What kind of results is it sensible to expect? How is your funnel performing in comparison to those benchmarks? And are you getting the kind of ROI required to justify it?
If you’re ready to give this area of your business the attention it deserves, we have a few recommendations.
Evan Miller Calculator — Helps you to understand statistics, evaluate hypotheses, and calculate the required sample size for achieving a desired result.
It’s easy to get lost in the latest “Secret Tactic for getting 275.2X conversion rates OMGGG!!!” being published on every internet marketing blog out there.
Yes, experimenting with UX auto-messaging, changing the location of buttons, tweaking the colors, and other tricks can boost your conversion. But if you get too hung up on these things, they’ll consume a TON of your time without adding any real value to your customers.
The truth is that principles are more important than tactics. And if the foundation is wrong, no amount of changing button color/location will make it right.
During the first stages, experiment with the things that REALLY matter, such as pricing experiments.
Focus on understanding why your customers buy your product and what problem it solves for them. With this knowledge, you’ll know which values to leverage for maximum traction while you continue to experiment with minutiae-like button colors.
Developers are a rare, valuable and expensive commodity.
Sometimes, we have a fantastic idea (at least we think so), and we rush to the almighty developers to turn it into the perfect reality. And then we’ll also pull in the design team, the UX experts… everything but the kitchen sink.
But what if this great idea turns out not to be so great after all?
Right. Lots of money down the toilet. And grumpy devs.
Turn off your inner perfectionist, and implement a “minimum viable version” of your hypothesis first.
Do it yourself, using the many tools available out there.
That’s why we built Dashly. We wanted to give you a tool to quickly implement your plans with ready-made scripts, easy-to-use pop-up builders, and a wide choice of templates.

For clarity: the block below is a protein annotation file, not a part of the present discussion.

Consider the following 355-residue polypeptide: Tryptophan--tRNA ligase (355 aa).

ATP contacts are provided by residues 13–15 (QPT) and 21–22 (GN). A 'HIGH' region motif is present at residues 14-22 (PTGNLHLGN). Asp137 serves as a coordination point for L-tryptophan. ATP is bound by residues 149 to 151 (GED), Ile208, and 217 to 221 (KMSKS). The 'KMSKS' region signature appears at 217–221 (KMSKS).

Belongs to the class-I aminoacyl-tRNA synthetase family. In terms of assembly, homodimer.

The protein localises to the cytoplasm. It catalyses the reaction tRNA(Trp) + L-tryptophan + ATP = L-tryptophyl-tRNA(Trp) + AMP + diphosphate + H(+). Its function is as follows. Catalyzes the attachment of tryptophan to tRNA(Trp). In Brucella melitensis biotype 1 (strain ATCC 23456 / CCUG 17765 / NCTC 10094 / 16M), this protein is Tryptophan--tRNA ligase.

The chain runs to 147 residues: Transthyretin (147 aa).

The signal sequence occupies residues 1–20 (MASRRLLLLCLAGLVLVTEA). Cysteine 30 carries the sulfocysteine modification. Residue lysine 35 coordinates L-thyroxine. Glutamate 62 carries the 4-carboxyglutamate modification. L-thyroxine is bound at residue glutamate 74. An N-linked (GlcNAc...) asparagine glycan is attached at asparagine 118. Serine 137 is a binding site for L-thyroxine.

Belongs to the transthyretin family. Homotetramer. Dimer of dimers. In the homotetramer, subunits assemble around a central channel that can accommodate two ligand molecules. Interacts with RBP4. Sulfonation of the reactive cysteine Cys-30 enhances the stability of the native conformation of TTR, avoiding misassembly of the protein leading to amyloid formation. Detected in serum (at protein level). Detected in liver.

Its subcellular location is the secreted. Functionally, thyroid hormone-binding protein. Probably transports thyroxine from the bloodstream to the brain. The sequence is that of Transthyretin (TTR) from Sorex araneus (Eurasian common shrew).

Get your minimum viable test off the ground first. Prove that the little chick can fly. Then bring the team to build a jet engine and take it to Mach 20.
You have a unique vision, and nobody can take that away.
But having a unique vision doesn’t mean you need to reinvent everything connected to it. Maybe you WILL need to do that eventually. But if you try to do it too soon, without having a proper foundation, you’ll simply be throwing money away, just as we mentioned in the previous points.
Look around you first.
Pay attention to how others have already solved similar problems. Learn valuable lessons from other people’s experiments and failures, and capitalize on their successes.
Don’t just look at people in your industry. There are valuable insights to be learned from anywhere, including areas that have nothing to do with your type of business. You’ll be surprised how sometimes the simplest or most counter-intuitive actions will bring the best results.
We’re not saying you should go out there and do your thing. But a tried-and-tested formula can carry you a very long way.
If you’re interested in how other businesses (similar and different from yours) have done this effectively, check out our Dashly case studies. There are some fantastic insights in there that you can start using in your business today.